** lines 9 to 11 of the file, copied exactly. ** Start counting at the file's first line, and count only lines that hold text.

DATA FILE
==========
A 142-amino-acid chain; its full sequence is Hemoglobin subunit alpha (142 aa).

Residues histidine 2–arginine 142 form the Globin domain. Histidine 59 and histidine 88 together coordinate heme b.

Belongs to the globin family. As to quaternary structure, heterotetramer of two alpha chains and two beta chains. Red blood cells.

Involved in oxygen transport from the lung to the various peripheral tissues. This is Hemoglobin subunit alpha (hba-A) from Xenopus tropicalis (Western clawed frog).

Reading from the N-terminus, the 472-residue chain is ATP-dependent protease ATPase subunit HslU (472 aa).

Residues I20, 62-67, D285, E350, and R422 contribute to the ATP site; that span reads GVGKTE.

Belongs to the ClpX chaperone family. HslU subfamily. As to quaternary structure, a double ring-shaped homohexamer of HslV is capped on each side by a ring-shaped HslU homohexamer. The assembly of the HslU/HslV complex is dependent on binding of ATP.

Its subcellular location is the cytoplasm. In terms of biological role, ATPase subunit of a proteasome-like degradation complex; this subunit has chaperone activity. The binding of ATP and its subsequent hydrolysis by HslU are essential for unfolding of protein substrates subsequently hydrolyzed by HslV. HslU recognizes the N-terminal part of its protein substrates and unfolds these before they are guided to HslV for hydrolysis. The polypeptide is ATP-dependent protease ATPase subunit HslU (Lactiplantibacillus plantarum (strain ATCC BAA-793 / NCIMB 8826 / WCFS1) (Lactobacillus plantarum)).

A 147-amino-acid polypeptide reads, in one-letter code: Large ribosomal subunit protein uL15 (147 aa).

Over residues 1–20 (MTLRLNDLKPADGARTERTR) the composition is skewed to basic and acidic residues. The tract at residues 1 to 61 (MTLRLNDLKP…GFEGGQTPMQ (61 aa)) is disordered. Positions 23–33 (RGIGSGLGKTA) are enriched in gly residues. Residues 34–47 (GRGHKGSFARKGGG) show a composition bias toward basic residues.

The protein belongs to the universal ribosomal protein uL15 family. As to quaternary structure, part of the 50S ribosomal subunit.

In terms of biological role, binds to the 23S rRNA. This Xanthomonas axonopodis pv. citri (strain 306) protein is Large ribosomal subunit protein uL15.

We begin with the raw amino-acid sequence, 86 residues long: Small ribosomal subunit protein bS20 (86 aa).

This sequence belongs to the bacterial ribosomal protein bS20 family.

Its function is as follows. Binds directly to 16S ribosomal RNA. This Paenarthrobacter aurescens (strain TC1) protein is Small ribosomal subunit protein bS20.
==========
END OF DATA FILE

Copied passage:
A 147-amino-acid polypeptide reads, in one-letter code: Large ribosomal subunit protein uL15 (147 aa).

Over residues 1–20 (MTLRLNDLKPADGARTERTR) the composition is skewed to basic and acidic residues. The tract at residues 1 to 61 (MTLRLNDLKP…GFEGGQTPMQ (61 aa)) is disordered. Positions 23–33 (RGIGSGLGKTA) are enriched in gly residues. Residues 34–47 (GRGHKGSFARKGGG) show a composition bias toward basic residues.

The protein belongs to the universal ribosomal protein uL15 family. As to quaternary structure, part of the 50S ribosomal subunit.